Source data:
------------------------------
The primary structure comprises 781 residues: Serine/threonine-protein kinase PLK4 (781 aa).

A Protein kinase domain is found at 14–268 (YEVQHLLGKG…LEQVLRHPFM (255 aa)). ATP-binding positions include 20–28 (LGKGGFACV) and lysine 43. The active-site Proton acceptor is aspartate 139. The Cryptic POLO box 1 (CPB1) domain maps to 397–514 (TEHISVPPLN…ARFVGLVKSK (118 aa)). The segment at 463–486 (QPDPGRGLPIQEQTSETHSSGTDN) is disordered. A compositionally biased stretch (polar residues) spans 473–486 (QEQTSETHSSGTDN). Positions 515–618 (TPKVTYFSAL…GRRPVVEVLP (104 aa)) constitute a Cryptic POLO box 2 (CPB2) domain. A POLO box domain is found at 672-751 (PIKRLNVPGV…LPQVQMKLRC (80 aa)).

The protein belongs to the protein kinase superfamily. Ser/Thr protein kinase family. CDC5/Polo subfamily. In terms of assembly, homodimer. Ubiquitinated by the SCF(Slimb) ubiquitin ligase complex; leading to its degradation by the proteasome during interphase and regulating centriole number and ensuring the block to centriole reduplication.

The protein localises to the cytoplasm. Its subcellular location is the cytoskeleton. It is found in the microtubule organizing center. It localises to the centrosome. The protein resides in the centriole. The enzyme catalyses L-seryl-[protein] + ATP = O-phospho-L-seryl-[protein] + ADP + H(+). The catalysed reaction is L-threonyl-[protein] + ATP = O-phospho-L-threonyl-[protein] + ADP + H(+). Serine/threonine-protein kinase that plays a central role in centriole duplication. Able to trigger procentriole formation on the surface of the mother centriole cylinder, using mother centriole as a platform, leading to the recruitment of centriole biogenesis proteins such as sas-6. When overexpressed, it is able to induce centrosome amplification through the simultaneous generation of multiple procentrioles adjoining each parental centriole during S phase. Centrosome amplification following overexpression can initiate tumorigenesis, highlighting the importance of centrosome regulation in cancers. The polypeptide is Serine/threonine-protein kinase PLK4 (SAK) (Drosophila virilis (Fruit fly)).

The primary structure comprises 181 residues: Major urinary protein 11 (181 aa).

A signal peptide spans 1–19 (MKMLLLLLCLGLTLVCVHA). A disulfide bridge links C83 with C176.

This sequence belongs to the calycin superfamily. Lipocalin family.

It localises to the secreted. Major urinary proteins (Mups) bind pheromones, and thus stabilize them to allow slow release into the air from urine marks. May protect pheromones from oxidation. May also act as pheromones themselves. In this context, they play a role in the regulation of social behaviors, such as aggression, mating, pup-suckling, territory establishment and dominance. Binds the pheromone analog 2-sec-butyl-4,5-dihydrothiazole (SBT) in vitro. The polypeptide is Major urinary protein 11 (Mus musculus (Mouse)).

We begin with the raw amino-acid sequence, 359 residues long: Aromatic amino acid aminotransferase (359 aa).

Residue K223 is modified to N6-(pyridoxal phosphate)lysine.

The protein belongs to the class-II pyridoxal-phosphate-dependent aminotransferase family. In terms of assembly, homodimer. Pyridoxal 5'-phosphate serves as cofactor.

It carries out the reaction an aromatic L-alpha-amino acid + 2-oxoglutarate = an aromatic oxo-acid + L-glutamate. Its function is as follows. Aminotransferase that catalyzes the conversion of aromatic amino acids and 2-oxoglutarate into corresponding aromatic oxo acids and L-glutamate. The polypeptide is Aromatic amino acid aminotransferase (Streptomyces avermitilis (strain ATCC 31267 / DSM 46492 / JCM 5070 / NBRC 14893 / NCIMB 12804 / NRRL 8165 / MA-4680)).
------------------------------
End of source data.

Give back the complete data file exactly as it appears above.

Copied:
The primary structure comprises 781 residues: Serine/threonine-protein kinase PLK4 (781 aa).

A Protein kinase domain is found at 14–268 (YEVQHLLGKG…LEQVLRHPFM (255 aa)). ATP-binding positions include 20–28 (LGKGGFACV) and lysine 43. The active-site Proton acceptor is aspartate 139. The Cryptic POLO box 1 (CPB1) domain maps to 397–514 (TEHISVPPLN…ARFVGLVKSK (118 aa)). The segment at 463–486 (QPDPGRGLPIQEQTSETHSSGTDN) is disordered. A compositionally biased stretch (polar residues) spans 473–486 (QEQTSETHSSGTDN). Positions 515–618 (TPKVTYFSAL…GRRPVVEVLP (104 aa)) constitute a Cryptic POLO box 2 (CPB2) domain. A POLO box domain is found at 672-751 (PIKRLNVPGV…LPQVQMKLRC (80 aa)).

The protein belongs to the protein kinase superfamily. Ser/Thr protein kinase family. CDC5/Polo subfamily. In terms of assembly, homodimer. Ubiquitinated by the SCF(Slimb) ubiquitin ligase complex; leading to its degradation by the proteasome during interphase and regulating centriole number and ensuring the block to centriole reduplication.

The protein localises to the cytoplasm. Its subcellular location is the cytoskeleton. It is found in the microtubule organizing center. It localises to the centrosome. The protein resides in the centriole. The enzyme catalyses L-seryl-[protein] + ATP = O-phospho-L-seryl-[protein] + ADP + H(+). The catalysed reaction is L-threonyl-[protein] + ATP = O-phospho-L-threonyl-[protein] + ADP + H(+). Serine/threonine-protein kinase that plays a central role in centriole duplication. Able to trigger procentriole formation on the surface of the mother centriole cylinder, using mother centriole as a platform, leading to the recruitment of centriole biogenesis proteins such as sas-6. When overexpressed, it is able to induce centrosome amplification through the simultaneous generation of multiple procentrioles adjoining each parental centriole during S phase. Centrosome amplification following overexpression can initiate tumorigenesis, highlighting the importance of centrosome regulation in cancers. The polypeptide is Serine/threonine-protein kinase PLK4 (SAK) (Drosophila virilis (Fruit fly)).

The primary structure comprises 181 residues: Major urinary protein 11 (181 aa).

A signal peptide spans 1–19 (MKMLLLLLCLGLTLVCVHA). A disulfide bridge links C83 with C176.

This sequence belongs to the calycin superfamily. Lipocalin family.

It localises to the secreted. Major urinary proteins (Mups) bind pheromones, and thus stabilize them to allow slow release into the air from urine marks. May protect pheromones from oxidation. May also act as pheromones themselves. In this context, they play a role in the regulation of social behaviors, such as aggression, mating, pup-suckling, territory establishment and dominance. Binds the pheromone analog 2-sec-butyl-4,5-dihydrothiazole (SBT) in vitro. The polypeptide is Major urinary protein 11 (Mus musculus (Mouse)).

We begin with the raw amino-acid sequence, 359 residues long: Aromatic amino acid aminotransferase (359 aa).

Residue K223 is modified to N6-(pyridoxal phosphate)lysine.

The protein belongs to the class-II pyridoxal-phosphate-dependent aminotransferase family. In terms of assembly, homodimer. Pyridoxal 5'-phosphate serves as cofactor.

It carries out the reaction an aromatic L-alpha-amino acid + 2-oxoglutarate = an aromatic oxo-acid + L-glutamate. Its function is as follows. Aminotransferase that catalyzes the conversion of aromatic amino acids and 2-oxoglutarate into corresponding aromatic oxo acids and L-glutamate. The polypeptide is Aromatic amino acid aminotransferase (Streptomyces avermitilis (strain ATCC 31267 / DSM 46492 / JCM 5070 / NBRC 14893 / NCIMB 12804 / NRRL 8165 / MA-4680)).